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Co-benefits under the market mechanisms of the Paris Agreement


Michaelowa, Axel; Espelage, Aglaja; Hoch, Stephan (2020). Co-benefits under the market mechanisms of the Paris Agreement. In: Buchholz, Wolfgang; Markandya, Anil; Rübbelke, Dirk; Vögele, Stefan. Ancillary benefits of climate policy: new theoretical developments and empirical findings. Cham, 51-67.

Abstract

Sustainable development (SD) co-benefits have increasingly become relevant in the discussions about the performance of international carbon market mechanisms. Actually, the Clean Development Mechanism (CDM) of the Kyoto Protocol always had the formal objective to promote SD. However, the principle of sovereignty has prevented mandatory rules to ensure the actual accrual of SD co-benefits. After increasingly strident media and NGO criticisms about CDM projects actually leading to negative impacts on SD, the UNFCCC CDM regulators provided a voluntary tool for SD benefit assessment. However, only a very small share of CDM activities has actually used this tool. The main drivers for ensuring SD benefits nowadays are the heightened political sensitivity about the linkages between climate and sustainable development since the adoption of the Agenda 2030 as well as differentiation of demand for international credits, with a number of buyers having prohibited the import of credits with perceived low SD contributions. For the new market mechanisms under Article 6 of the Paris Agreement (PA), the rules currently under negotiations foresee a continuation of the voluntary approach to SD contributions. It remains to be seen whether buyer power enforces a ‘de facto’ SD benefit regulation.

Abstract

Sustainable development (SD) co-benefits have increasingly become relevant in the discussions about the performance of international carbon market mechanisms. Actually, the Clean Development Mechanism (CDM) of the Kyoto Protocol always had the formal objective to promote SD. However, the principle of sovereignty has prevented mandatory rules to ensure the actual accrual of SD co-benefits. After increasingly strident media and NGO criticisms about CDM projects actually leading to negative impacts on SD, the UNFCCC CDM regulators provided a voluntary tool for SD benefit assessment. However, only a very small share of CDM activities has actually used this tool. The main drivers for ensuring SD benefits nowadays are the heightened political sensitivity about the linkages between climate and sustainable development since the adoption of the Agenda 2030 as well as differentiation of demand for international credits, with a number of buyers having prohibited the import of credits with perceived low SD contributions. For the new market mechanisms under Article 6 of the Paris Agreement (PA), the rules currently under negotiations foresee a continuation of the voluntary approach to SD contributions. It remains to be seen whether buyer power enforces a ‘de facto’ SD benefit regulation.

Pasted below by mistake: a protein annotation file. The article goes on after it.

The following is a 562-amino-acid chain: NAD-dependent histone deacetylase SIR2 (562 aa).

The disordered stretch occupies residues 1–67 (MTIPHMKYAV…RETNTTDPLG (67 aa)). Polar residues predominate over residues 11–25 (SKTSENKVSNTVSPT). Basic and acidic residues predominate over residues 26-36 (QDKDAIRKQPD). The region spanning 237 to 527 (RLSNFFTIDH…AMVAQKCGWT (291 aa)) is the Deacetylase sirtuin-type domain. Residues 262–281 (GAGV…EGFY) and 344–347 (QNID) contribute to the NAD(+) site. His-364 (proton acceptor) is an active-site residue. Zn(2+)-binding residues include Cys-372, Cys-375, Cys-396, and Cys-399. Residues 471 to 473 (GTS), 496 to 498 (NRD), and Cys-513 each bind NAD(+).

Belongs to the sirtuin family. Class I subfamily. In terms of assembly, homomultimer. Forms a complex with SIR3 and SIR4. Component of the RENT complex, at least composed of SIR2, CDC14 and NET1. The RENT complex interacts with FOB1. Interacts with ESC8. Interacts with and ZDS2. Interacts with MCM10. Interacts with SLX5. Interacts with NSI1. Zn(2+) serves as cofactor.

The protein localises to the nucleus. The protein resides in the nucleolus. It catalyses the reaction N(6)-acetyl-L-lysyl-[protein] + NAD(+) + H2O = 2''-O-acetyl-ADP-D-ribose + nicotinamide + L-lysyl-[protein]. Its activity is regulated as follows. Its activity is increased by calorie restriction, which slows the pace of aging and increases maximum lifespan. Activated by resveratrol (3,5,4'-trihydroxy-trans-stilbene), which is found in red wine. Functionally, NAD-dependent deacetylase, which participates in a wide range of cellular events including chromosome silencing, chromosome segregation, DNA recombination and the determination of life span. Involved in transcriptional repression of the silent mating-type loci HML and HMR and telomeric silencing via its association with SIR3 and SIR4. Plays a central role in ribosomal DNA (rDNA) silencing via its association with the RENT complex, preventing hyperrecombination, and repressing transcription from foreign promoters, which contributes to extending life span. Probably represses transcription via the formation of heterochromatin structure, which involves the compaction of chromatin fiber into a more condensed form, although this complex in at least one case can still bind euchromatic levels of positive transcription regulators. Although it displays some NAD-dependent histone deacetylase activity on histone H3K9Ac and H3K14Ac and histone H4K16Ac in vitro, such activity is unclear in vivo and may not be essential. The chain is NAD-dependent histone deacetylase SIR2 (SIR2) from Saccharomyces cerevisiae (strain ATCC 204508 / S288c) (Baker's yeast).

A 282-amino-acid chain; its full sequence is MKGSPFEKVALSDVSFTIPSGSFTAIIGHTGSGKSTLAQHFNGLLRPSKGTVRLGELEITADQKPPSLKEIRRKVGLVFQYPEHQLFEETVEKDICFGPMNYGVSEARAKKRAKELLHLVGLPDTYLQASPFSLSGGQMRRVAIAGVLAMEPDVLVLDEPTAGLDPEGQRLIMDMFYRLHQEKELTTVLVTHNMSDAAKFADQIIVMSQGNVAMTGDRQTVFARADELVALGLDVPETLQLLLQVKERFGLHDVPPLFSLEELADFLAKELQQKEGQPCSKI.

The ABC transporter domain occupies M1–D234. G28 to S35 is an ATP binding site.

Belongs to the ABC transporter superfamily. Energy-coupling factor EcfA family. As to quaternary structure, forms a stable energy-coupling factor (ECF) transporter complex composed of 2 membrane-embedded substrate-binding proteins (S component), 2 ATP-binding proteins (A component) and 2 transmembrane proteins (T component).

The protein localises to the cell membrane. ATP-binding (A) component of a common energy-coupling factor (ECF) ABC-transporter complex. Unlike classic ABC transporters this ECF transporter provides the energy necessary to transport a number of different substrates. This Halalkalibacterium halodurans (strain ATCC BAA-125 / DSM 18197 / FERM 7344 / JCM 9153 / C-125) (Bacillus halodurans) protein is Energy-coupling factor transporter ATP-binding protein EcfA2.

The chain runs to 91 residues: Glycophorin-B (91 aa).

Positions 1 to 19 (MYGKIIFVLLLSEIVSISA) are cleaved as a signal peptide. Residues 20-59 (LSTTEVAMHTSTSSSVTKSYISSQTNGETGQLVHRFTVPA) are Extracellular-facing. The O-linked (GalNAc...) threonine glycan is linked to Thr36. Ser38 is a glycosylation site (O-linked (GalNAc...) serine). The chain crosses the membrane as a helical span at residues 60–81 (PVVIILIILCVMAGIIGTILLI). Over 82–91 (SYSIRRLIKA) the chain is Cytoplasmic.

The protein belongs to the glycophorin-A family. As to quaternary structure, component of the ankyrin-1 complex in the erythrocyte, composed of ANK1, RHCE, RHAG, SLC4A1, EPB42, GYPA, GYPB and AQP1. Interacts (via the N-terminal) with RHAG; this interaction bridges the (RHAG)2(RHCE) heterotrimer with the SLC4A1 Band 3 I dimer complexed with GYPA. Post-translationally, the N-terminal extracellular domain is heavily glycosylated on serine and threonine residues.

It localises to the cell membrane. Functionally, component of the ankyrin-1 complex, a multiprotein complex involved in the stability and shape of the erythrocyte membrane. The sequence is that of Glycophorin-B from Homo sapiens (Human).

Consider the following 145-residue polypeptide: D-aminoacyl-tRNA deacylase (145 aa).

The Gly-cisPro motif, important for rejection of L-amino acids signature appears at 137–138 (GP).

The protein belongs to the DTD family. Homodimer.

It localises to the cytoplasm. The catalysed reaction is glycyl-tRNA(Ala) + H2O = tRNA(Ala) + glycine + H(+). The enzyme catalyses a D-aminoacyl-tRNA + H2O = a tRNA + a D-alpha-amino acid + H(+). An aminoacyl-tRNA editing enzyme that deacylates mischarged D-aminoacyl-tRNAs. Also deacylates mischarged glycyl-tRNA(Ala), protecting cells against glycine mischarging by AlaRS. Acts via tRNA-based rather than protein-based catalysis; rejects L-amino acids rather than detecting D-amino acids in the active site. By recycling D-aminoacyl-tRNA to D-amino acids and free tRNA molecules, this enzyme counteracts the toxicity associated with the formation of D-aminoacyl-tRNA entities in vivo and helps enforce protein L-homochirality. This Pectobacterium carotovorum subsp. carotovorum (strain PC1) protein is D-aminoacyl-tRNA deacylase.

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Additional indexing

Item Type:Book Section, original work
Communities & Collections:06 Faculty of Arts > Institute of Political Science
Dewey Decimal Classification:320 Political science
Scopus Subject Areas:Physical Sciences > Global and Planetary Change
Physical Sciences > Atmospheric Science
Physical Sciences > Management, Monitoring, Policy and Law
Language:English
Date:2020
Deposited On:07 Jan 2021 10:00
Last Modified:08 Jan 2021 21:02
ISSN:2352-0701
ISBN:978-3-030-30977-0
OA Status:Closed
Publisher DOI:https://doi.org/10.1007/978-3-030-30978-7_3

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